Skip to main content

Comma APR

I did it. After taking the prep class, filling out the national application, paying the money, preparing my portfolio, surviving my Readiness Review, spending a weekend studying and finally taking the exam--I am now Accredited in Public Relations through the Public Relations Society of America.

There is a lot of debate in the PR world about the value of this credential. According to PRSA, there were only 195 new APRs in all of 2008. But after going through this rigorous and valuable process, I feel that this credential will become more and more sought after by hiring managers. Unless you work at a PR agency, once you get beyond entry-level PR work, your boss is usually not in PR, they are from marketing or product management if you're lucky, HR if you're not. I could be wrong but I predict that these people (and their recruiters) will start using APR, you have it or you don't, as a simple binary way to separate candidates.

I'm not saying that people without APR aren't top-notch PR professionals or that they won't get jobs, I'm just predicting that APR will be a simple way for people with low familiarity with the profession to be confident they are getting someone who knows their stuff.

Everyone has their opinion about taking the time and effort necessary to earn their APR, but this entire experience has come at the perfect time for me. It was, after all, at the APR introductory meeting that I networked with the person who would help me find my great new job.

And now that I am working in health care, I couldn't find a more appreciative audience for me to showcase the new letters behind my name than people who already have an entire alphabet of credentials after theirs.

I did ask to make sure that "APR" wasn't going to be misconstrued as technical expertise in some horrible medical procedure that I would not want to be pulled in to assist with. I was assured with much certainty that no one was going to mistake me for a health care professional.

So I can relax and add APR to my email signature and my LinkedIn profile and my business cards and my ID badge (maybe I'll have better luck with the photo this time).


  1. Congratulations!! Sounds like it was a lot of work but I know in the end it will be worth it. I am starting my continuing ed in March to undate my teaching licenses...20 quarter hours by the end of the summer...wish me luck. Dianntha


Post a Comment

Popular posts from this blog

Happily Ever After

Last weekend, in a brief moment of remote control ownership, I tuned into basic cable and saw a very disturbing show called "Rich Bride, Poor Bride." I watched two episodes and didn't see what I would call a "poor" bride--although actually, after they blew their budgets, both brides probably did end up poor. One couple spent about $75,000. They talked her out of having live peacocks at the reception.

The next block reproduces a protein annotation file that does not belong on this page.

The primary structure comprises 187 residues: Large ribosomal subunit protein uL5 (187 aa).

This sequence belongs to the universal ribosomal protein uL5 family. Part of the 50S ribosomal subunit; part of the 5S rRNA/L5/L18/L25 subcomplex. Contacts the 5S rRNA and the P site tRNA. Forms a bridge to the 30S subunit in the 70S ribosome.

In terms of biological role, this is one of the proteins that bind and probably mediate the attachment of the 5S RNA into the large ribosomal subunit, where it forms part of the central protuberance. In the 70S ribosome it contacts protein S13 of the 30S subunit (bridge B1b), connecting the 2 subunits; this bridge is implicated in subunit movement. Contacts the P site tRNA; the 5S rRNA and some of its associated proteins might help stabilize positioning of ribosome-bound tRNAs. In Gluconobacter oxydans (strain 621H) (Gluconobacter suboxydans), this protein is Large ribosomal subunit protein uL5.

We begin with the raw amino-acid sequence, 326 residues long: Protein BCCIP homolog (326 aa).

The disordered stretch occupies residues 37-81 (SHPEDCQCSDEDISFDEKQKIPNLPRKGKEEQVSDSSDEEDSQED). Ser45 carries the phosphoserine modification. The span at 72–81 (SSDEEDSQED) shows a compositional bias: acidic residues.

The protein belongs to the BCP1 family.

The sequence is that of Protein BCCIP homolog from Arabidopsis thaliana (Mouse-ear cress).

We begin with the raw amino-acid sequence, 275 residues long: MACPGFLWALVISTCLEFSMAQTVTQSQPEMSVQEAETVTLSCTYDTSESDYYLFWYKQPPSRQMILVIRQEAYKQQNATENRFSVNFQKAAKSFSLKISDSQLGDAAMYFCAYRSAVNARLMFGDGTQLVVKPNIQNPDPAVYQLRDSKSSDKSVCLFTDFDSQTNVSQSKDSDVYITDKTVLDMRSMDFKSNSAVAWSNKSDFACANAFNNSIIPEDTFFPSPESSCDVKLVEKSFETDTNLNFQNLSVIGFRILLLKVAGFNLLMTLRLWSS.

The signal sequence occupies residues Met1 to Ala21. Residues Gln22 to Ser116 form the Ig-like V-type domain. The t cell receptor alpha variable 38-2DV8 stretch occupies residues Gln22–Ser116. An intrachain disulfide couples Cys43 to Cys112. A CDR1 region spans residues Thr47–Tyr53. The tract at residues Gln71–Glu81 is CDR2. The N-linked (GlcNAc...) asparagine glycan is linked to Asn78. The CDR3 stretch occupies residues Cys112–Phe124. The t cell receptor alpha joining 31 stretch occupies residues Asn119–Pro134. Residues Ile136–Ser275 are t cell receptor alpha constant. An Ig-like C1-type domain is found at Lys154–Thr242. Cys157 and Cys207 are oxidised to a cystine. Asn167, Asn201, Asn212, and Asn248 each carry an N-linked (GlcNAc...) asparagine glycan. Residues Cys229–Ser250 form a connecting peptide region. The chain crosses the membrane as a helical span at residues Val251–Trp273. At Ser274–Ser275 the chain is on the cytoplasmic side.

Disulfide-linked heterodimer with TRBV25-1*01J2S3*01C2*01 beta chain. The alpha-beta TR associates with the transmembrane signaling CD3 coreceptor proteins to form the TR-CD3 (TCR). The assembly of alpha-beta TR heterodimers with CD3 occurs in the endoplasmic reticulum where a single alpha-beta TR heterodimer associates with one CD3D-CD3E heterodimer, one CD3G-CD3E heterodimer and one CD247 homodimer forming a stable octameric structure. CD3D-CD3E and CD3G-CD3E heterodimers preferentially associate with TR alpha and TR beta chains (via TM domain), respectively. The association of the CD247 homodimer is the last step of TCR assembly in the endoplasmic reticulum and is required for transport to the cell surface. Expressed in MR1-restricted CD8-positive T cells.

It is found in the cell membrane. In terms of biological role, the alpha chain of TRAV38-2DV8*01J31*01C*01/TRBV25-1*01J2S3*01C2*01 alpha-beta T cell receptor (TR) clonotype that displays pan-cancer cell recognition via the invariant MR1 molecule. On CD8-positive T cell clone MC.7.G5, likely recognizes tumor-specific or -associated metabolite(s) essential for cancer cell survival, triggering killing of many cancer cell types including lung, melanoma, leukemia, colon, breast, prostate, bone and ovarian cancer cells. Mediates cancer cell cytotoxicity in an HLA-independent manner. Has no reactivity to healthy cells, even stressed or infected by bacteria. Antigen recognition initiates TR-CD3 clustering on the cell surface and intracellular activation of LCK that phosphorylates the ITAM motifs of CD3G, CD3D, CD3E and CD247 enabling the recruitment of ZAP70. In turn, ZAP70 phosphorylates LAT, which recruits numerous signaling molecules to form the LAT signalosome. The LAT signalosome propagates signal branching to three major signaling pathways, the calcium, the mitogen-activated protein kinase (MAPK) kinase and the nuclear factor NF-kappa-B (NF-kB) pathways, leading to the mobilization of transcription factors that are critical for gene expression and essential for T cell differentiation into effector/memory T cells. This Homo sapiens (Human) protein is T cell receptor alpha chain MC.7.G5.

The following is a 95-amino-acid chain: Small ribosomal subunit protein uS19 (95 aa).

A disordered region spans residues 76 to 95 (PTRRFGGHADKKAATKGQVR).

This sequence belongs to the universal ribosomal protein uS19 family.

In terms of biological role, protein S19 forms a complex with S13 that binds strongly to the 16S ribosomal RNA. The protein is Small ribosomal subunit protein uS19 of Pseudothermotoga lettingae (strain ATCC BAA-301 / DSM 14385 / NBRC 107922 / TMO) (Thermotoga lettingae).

That makes me think about my own much simpler but very nice-for-Farmersville wedding over a decade ago. In many ways it was a disaster.

We were engaged for a year and a half; we had plenty of time to plan but fates conspired against us.

By the time we got to the week of the wedding, we had buried two people on the guest list and paid our respects to a distant uncle. One of the people we lost was my husband's grandfather who died Monday, we had visitation Wednesday, funeral Thursday, rehearsal dinner Friday, wedding Saturday. How his grandmother handled it is beyo…

Weekend Plans Cut Short

I haven't been at my current job long enough yet, apparently, because people still make the mistake of asking me what are you doing this weekend? I say that it is a mistake to ask me about my weekend plans because that question is supposed to be followed with an ordinary answer like going to see a movie or yardwork.
But when you ask me about my weekend plans, you're likely to get an answer like this: well, we'll be pretty busy getting ready for our pig auction. Husband has to give haircuts to 100+ pigs.
Yes, you read that right. Pigs get haircuts. Husband is grooming them for the pig auction (we call it a sale) that we are having on Saturday. In the market for a pig? Head over here.
Pigs have short, coarse hair that in days of old was used to make brushes (and maybe still today). Husband and other pig farmers clip the hair of the pigs shorter to make them look more appealing to potential buyers, who in this case are 4-H kids and parents looking for a hog to take to the count…

Rejected by Nancy Cartwright

Every two years the nationally renowned Erma Bombeck Writers' Workshop is held here in Dayton. The event typically sells out in hours, but one way to gain entry is to enter the Erma Bombeck Writing Competition--there is even a category for local writers.

Several of my local friends who are great bloggers and hilarious Facebook commenters have been talking smack about winning this thing since we were all shut out two years ago by booger stories.

Nancy Cartwright, Dayton native and the the voice of Bart Simpson, judged the finalists this year. Apparently, she did not like my entry.

Recently, famous blogger and author Jenny Lawson shared an article she had written that was rejected by Oprah's magazine. So, inspired by her, I will share my article that I'm sure made it all the way to Nancy [it did not] and then was rejected for not being about boogers or port-a-johns.

Check out "All the Dreeds of Pigs" in a future post on this blog.